The Necessity and Limits of Politics: A Review of Daniel J. Mahoney's "The Conservative Foundations of the Liberal Order" | Fr. James V. Schall, S.J. Ignatius InsightThe Necessity and Limits of Politics: A Review of Daniel J. Mahoney's The Conservative Foundations of the Liberal Order | Fr. James V. Schall, S.J. | Ignatius Insight | June 21, 2011

"When self-sufficiency and freedom are severed from their dependence upon and completion in God, the human person creates for himself a false destiny and loses sight of the eternal joy for which he has been made."
Pope Benedict XVI, "The Meaning of the Gospel," To Bishops of the Philippines (Ad Limina Meeting of Philippine Bishops, L'Osservatore Romano, February 23, 2011).

"A laudable respect for the accomplishments of different cultures has given way to an absolute relativism that denies the very idea of universal moral judgments and a universal human nature."
Daniel J. Mahoney, The Conservative Foundations of the Liberal Order: Defending Democracy against Its Modern Enemies and Immoderate Friends (Wilmington: ISI Books, 2010), p. 102.


Though it has some important things to say about politics, the New Testament is not a book of politics. Indeed, the early Christians took a considerable amount of time to come to terms with the political order, an effort pioneered by Augustine more than anyone else. That the New Testament was not somehow a substitute for the Politics of Aristotle or any other political book did not mean that politics was not important. It was just not the most fundamental thing about us.

The New Testament tells us primarily about our final purpose and end, not our temporal life in which our end is to be worked out with not a little "fear and trembling," as St. Paul put it. The New Testament did not think it necessary to have a formal teaching about politics. This absence of politics implied that men had sufficient intelligence and experience by themselves to figure out its basics. Revelation presumed and expected men to use their brains. Besides, Plato and Aristotle had already outlined most of the important things.

Even though Aristotle had said "man is by nature a political animal," he also recognized, as did Augustine, the messiness—to use no stronger word—that could flow from politics. To be unaware of the lethal dangers of politics was not really possible to the early Christians. They were often under constant persecution, as many Christians are in the world today though we do not much notice them. Both Popes John Paul II and Benedict XVI have remarked on the relation of the death of Socrates to the death of Christ. These deaths gave rise to the classical question of political philosophy about whether a regime can be found in which the best man would not be killed. It is still an open question. Modern liberal often claimed that it could do so, but things kept going wrong, even in Paradise.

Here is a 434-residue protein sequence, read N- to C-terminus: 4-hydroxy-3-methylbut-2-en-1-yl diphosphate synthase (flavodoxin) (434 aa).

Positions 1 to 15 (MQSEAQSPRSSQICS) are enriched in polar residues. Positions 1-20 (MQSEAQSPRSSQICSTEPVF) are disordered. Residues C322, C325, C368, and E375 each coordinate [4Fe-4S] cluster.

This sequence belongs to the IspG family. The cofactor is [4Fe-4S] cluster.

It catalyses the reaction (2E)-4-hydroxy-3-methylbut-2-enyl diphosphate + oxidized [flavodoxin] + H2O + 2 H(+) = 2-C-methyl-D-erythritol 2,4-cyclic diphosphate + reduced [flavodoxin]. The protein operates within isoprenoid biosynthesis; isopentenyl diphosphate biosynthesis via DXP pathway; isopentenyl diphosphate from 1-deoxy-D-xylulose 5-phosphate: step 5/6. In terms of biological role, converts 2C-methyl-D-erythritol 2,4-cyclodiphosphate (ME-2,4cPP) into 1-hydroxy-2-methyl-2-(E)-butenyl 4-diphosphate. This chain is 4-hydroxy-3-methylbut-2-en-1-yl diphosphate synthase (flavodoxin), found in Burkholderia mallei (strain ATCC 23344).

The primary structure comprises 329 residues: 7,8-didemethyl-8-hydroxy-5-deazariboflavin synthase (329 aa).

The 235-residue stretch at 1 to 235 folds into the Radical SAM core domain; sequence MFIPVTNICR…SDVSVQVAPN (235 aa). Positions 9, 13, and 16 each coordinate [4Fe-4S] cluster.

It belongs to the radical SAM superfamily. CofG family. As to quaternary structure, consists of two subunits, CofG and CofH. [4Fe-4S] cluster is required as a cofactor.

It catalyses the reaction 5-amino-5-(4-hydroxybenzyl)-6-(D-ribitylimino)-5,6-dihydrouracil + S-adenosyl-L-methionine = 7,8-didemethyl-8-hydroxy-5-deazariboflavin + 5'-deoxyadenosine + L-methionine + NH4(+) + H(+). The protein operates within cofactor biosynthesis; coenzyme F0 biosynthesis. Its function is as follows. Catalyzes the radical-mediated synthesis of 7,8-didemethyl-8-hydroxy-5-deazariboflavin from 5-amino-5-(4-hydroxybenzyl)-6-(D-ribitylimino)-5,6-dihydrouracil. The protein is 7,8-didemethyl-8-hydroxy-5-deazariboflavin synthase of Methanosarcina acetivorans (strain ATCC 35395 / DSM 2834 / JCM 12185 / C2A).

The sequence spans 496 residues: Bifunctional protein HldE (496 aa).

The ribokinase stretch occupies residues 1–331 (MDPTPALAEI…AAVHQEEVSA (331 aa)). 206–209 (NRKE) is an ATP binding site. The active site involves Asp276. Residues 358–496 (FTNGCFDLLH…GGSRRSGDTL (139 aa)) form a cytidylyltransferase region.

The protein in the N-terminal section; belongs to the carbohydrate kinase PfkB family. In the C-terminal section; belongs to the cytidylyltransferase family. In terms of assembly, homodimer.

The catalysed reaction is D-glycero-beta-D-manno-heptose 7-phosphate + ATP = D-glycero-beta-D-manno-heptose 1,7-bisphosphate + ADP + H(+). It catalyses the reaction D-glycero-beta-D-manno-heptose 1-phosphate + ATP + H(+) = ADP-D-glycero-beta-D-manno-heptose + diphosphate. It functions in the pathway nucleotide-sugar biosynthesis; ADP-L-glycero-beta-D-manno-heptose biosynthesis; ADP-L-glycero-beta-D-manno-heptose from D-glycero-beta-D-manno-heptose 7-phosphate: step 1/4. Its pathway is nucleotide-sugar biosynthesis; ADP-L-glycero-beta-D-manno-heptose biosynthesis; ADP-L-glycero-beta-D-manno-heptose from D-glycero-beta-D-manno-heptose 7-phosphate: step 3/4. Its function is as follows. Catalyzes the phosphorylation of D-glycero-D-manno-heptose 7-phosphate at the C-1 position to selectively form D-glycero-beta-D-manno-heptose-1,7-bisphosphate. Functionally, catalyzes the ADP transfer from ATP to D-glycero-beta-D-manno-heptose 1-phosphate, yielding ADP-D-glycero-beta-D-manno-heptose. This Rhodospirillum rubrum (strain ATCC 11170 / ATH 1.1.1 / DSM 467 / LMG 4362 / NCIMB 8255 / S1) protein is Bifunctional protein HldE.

What marks modern Church thinking on politics is that politics are primarily the task of laymen. Benedict calls it a "healthy secularity." The Church has indeed proposed what it calls its "social doctrine." This ongoing effort thinks out the general lines of an adequate social and political order. The Church acknowledges that responsibility for the temporal order is not the competence of the hierarchy.

Catholic social doctrine combines revelational and reasonable analyses into a coherent whole. It has accepted many of what are called modern political institutions that would guarantee the freedom of the Church's mission in the world as well as promoting the common good of citizens. What it has more and more run up against since nineteenth- and twentieth-century socialism, capitalism, communism, fascism, liberalism, and now Islam are concepts of politics that admit to no limits.

Politics, in effect, becomes a militant rival to the revelational understanding of man.


The possibility of such an unlimited understanding of politics was implicit from the Book of Revelation and in Aristotle, who said that "if man were the highest being, politics would be the highest science." Claims that man is the highest being have arisen from many angles. Anthropology, the study of man himself, is considered by many to be the highest science. Benedict often returns to this issue. In his remarks to the Philippine bishops he stated that man would create a "false destiny for himself" if he no longer depended on God.

Daniel Mahoney, on whose book I want to comment here, in effect, made the same point. "Absolute relativism" has become the central issue of our political understanding of ourselves. This relativism makes it possible to propose one "false destiny" after another. Mahoney's book accounts for the rationale behind such "false destinies" and the degree to which the political order is shaped by them

Mahoney is a professor at Assumption College in Worcester, Massachusetts. He has done much to bring to our attention recent French thought on political philosophy. He has written books on de Gaulle, Raymond Aron, Pierre Manent, and is particularly concerned with Solzhenitsyn and his impact on France.